- Oral cancer. Cancers of the mouth (oral and pharyngeal cancers) are primarily diagnosed in older adults; median age at diagnosis is 62 years.
- Chronic disease. People with chronic diseases such as arthritis, diabetes, heart diseases, and chronic obstructive pulmonary disease (COPD) may be more likely to develop gum (periodontal) disease, but they are less likely to get dental care than adults without these chronic conditions. Also, most older Americans take both prescription and over-the-counter drugs; many of these medications can cause dry mouth. Reduced saliva flow increases the risk of cavities.
Maintain Routine Care
The Blende Dental Group recommends that seniors take preventative steps to mitigate their risks of oral health problems and diseases.
- See a dentist twice a year to have teeth cleaned and examined
- Rinse with mouthwash once or twice a day (only if it can be done without swallowing)
- Floss at least once daily
- Brush twice a day
- Seek solutions for missing teeth, such as dentures, implants, or full mouth restoration for serious conditions
- Oral cancer screenings (at Blende Dental Group, we include screenings as part of every checkup and cleaning for patients of all ages)
Sometimes, however, these “simple” practices are far from easy for seniors with mobility or cognitive challenges. But forgoing dental care should never be an acceptable option. The modernization of house calls, mobile dentistry, and portable equipment overcomes these hurdles for seniors and those who care for them. It’s also a cornerstone of the Blende Dental Group, which is home to House Call Dentists.
Let Dental Care Come to You
Mobile dentistry: Care in the comfort of familiar surroundings
Our fully equipped team of dentists, registered dental assistants, and mobile hygienists provide in-home dental evaluations and treatments with portable dental equipment. Based on our assessment, we determine the level of care required and whether treatment can be delivered in the home or under sedation in our office or the hospital. Providing sedation in any of these locations allows us to complete care in as few as one or two visits.
Caring for Seniors Is Our Specialty
We partner with families, care facilities, and health care providers – including dentists, physicians, care managers, and social workers – to develop a targeted daily dental care plan that complements successful treatment. When homebound seniors experience discomfort, we’re dedicated to making treatment as comfortable as possible. Initial visits include exams, digital x-rays, cleanings, and emergency care as needed to rapidly eliminate infection or pain. Our medical and dental teams meet or exceed hospital grade standards for sterilization safety.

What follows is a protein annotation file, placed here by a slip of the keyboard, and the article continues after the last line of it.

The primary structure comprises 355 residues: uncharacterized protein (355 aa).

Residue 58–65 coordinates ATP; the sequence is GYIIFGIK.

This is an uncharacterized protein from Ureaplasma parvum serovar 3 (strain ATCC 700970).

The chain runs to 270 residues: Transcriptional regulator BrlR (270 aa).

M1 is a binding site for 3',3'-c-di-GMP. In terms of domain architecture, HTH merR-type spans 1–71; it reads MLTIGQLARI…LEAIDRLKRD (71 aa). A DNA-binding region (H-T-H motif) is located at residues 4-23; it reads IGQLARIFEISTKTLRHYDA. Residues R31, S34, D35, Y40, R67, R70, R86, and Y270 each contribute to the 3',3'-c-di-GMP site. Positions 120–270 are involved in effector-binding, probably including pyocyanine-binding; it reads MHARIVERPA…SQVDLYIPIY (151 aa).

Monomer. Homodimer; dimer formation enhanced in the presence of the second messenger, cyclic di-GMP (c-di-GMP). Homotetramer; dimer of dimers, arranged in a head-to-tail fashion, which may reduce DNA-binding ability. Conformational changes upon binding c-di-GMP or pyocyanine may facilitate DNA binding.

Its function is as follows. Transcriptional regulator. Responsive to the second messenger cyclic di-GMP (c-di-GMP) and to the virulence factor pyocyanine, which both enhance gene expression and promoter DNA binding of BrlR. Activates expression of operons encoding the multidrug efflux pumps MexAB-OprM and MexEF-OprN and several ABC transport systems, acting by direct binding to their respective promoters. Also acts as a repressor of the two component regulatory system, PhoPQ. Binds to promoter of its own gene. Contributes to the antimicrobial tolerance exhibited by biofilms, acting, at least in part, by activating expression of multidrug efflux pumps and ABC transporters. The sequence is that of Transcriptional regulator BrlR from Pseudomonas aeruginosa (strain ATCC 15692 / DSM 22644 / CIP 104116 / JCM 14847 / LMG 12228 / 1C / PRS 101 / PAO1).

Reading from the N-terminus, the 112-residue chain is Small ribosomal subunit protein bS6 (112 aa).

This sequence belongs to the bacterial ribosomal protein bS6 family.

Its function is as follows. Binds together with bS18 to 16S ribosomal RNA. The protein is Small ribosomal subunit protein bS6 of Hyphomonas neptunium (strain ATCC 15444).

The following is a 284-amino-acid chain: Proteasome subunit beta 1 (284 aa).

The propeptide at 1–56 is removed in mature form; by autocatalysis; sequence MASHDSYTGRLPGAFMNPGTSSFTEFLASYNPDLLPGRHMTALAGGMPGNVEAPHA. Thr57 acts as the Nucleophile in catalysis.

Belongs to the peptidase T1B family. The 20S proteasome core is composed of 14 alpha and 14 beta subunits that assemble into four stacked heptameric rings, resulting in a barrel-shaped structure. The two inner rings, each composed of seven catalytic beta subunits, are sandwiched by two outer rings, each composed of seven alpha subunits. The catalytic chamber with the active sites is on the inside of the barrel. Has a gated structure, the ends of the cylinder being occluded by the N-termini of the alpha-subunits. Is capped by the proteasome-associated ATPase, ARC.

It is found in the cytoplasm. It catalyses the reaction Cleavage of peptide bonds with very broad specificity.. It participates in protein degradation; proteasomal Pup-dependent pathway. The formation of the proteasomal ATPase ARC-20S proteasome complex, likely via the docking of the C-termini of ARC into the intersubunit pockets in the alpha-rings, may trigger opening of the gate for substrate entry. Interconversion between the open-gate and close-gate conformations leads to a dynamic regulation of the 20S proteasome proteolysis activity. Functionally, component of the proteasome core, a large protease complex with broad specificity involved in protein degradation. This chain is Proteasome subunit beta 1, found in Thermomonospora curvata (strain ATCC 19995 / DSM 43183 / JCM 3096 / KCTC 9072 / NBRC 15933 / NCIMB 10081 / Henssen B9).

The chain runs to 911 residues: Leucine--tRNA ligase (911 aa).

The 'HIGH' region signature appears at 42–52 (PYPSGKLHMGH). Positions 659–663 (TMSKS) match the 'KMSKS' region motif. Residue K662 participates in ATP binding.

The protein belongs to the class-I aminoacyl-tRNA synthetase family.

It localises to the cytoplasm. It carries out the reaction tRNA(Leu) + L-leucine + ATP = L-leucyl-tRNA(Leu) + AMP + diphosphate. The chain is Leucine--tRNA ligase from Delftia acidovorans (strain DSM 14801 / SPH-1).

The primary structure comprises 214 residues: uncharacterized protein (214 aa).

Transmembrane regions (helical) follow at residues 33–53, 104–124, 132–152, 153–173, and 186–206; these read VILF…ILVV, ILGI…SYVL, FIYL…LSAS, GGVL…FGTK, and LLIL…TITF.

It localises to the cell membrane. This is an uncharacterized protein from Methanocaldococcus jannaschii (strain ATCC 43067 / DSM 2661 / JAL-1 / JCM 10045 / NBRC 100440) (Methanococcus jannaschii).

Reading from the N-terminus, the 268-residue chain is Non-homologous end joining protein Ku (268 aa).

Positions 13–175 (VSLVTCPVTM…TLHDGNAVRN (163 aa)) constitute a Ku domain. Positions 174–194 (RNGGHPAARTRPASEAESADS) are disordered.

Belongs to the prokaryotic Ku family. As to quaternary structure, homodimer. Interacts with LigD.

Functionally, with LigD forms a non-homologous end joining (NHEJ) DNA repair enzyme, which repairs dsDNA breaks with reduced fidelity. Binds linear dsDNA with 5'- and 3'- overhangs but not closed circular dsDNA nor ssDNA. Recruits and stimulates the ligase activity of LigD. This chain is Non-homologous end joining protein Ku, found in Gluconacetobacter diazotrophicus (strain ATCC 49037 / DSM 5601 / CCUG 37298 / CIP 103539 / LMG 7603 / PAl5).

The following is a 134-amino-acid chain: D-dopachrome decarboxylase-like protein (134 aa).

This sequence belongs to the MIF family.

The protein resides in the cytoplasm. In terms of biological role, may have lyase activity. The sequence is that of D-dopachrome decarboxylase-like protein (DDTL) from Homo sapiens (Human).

Our multidisciplinary team of nationally recognized dentists, anesthesiologists, and MDs allows us to offer everything from palliative treatment to full-mouth restoration in the safety and comfort of your home. We bring state- of-the-art mobile dental technologies to people who are homebound or have difficulty traveling to a dentist. We provide preventative, restorative, and emergency care 24/7/365. Our teams handle the setup and breakdown of all portable equipment, as well as access to our teledentistry platform, which provides real-time access to video visits with your dentist, treatment plans, and more.
Give Your Mother the Gift of Health
Most people would probably question the notion of dental care as a Mother’s Day gift. But if you’re the adult child of a homebound senior, you understand how vital quality of life can be. The simple joys of eating a cherished meal or being able to speak and smile without complication are crucial aspects of interaction, socialization, engagement, and happiness. At Blende Dental Group, we adamantly believe that no barriers to dental care exist. We’ve built on our practice on this concept. So this Mother’s Day is an opportune time to spread the smiles and the love.